The week started off quite pleasant, and will end that way as well, according to forecasts. However, forecasters are keeping a close eye on a cold front that is expected to move through the northeast Wednesday, which could bring heavy rain to a area that's still reeling from the effects of Ida. An inch or so of additional rain could bring flooding to parts of the region where the ground is already saturated after record-setting rainfall last week But once the round of storms has exited, the rest of the week is looking very nice.

Highs Tuesday will be in the mid to upper 70s, under partly cloudy skies. Lows will fall to around 60 overnight. Highs Wednesday will climb into the low 80s, with increased humidity. Thunderstorms are expected to develop by afternoon, with some of the storms bringing heavy rain and gusty winds. Meteorologists feel at this time this won't be a widespread severe weather event, though the chance for isolated strong storms is there. Lows will fall to the low 50s, as skies will clear out overnight Wednesday.

Thursday and Friday will see a return to the beautiful weather that started the week, as highs will stay in the mid to upper 70s, and lows in the 50s. There is a slight chance for an afternoon thunderstorm by Saturday, as highs should remain in the 70s. Extended forecasts are calling for conditions to remain mild through at least the middle of next week, with highs in the mid 70s.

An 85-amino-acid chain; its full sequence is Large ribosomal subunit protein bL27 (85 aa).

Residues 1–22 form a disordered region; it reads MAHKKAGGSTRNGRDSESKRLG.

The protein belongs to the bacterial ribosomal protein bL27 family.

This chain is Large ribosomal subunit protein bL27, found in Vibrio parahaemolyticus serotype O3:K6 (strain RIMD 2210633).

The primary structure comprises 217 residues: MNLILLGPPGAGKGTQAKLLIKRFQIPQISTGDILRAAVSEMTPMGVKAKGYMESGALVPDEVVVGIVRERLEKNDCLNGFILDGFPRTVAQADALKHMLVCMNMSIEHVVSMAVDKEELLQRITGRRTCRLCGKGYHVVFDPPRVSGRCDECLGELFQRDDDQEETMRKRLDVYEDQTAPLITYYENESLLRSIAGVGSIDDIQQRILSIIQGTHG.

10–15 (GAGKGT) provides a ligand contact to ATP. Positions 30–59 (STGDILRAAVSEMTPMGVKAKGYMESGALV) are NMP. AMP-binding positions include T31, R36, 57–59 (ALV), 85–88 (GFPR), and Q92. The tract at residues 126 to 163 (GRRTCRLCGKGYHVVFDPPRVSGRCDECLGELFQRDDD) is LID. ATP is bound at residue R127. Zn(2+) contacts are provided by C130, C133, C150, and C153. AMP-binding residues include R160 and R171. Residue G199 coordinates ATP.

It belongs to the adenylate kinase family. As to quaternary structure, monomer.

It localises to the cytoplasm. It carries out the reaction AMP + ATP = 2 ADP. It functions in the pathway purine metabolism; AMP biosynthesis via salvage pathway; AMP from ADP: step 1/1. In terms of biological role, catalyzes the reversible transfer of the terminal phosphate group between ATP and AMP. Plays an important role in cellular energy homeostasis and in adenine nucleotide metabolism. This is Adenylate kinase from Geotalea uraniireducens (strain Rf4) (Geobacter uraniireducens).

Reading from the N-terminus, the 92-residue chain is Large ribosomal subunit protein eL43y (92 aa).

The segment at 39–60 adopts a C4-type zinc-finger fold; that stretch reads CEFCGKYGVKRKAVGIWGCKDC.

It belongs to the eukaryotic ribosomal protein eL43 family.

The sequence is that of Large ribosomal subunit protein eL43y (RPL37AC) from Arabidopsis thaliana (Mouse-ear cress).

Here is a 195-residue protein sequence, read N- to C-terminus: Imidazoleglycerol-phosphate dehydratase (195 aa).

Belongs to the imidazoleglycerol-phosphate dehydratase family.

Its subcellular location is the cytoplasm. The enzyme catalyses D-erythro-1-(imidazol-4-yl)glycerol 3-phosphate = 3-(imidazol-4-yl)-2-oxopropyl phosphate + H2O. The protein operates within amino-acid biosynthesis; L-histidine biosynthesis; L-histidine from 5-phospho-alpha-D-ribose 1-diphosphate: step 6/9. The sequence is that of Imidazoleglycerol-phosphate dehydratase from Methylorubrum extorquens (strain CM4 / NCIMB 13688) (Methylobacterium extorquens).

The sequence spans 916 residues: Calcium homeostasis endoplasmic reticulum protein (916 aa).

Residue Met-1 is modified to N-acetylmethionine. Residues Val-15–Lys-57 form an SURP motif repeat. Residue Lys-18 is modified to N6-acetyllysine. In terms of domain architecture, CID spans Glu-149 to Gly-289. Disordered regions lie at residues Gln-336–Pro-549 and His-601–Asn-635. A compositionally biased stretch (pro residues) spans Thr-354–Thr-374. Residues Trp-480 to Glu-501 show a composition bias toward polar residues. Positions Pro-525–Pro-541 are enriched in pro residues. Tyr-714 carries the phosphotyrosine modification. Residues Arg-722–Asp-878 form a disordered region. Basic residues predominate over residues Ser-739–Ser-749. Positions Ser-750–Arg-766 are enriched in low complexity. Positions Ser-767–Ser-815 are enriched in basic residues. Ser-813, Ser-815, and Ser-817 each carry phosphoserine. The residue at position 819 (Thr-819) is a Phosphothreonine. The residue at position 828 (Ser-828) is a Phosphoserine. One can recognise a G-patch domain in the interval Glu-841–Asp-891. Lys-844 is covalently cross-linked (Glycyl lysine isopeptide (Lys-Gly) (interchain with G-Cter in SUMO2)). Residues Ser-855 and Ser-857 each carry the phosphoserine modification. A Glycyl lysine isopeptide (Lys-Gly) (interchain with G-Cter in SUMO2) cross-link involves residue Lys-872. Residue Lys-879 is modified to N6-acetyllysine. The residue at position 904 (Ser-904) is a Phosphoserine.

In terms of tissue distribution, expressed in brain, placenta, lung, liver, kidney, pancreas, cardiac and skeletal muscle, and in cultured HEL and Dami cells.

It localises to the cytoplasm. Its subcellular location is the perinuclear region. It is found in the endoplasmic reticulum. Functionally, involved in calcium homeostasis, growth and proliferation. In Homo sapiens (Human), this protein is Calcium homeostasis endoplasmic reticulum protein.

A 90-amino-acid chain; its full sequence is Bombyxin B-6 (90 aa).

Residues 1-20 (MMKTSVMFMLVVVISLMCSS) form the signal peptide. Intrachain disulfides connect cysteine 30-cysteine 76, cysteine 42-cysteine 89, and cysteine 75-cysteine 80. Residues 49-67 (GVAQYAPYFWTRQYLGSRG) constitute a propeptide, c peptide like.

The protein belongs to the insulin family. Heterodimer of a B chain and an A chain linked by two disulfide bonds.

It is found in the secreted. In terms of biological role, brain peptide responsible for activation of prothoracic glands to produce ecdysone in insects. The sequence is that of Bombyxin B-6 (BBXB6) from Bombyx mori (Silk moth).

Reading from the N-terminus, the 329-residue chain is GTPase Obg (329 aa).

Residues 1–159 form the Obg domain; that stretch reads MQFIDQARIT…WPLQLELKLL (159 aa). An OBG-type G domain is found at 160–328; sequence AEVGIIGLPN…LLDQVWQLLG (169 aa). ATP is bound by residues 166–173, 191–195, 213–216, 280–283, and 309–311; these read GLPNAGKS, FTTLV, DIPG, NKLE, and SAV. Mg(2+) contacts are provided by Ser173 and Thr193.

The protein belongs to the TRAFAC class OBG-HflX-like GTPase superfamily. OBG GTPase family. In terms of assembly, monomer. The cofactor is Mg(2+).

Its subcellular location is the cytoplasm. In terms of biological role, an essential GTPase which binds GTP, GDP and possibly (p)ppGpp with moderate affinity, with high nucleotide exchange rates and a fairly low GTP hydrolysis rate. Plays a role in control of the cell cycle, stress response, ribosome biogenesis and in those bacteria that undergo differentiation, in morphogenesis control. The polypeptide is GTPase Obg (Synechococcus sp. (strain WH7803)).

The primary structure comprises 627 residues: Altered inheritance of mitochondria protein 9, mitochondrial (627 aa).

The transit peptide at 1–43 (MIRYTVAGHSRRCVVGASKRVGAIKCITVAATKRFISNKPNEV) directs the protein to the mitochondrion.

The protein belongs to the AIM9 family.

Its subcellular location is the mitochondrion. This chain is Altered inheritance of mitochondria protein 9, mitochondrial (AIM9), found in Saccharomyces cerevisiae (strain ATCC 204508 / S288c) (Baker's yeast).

But the warm weather and chance for storms may stick around for several more weeks as we enter fall. Some of the long-range forecasts call for above average temperatures and even an increased chance for more tropical storms. A big factor could be La Niña. AccuWeather says that the Hudson Valley and Northeast could above average temperatures lingering well into mid October. There could also be more rounds of strong thunderstorms that persist for a least another month, according to some forecasts. This has been the trend through the majority of the summer across many parts of the Hudson Valley, and it may go on for a bit longer.

LOOK: The most expensive weather and climate disasters in recent decades

Stacker ranked the most expensive climate disasters by the billions since 1980 by the total cost of all damages, adjusted for inflation, based on 2021 data from the National Oceanic and Atmospheric Administration (NOAA). The list starts with Hurricane Sally, which caused $7.3 billion in damages in 2020, and ends with a devastating 2005 hurricane that caused $170 billion in damage and killed at least 1,833 people. Keep reading to discover the 50 of the most expensive climate disasters in recent decades in the U.S.

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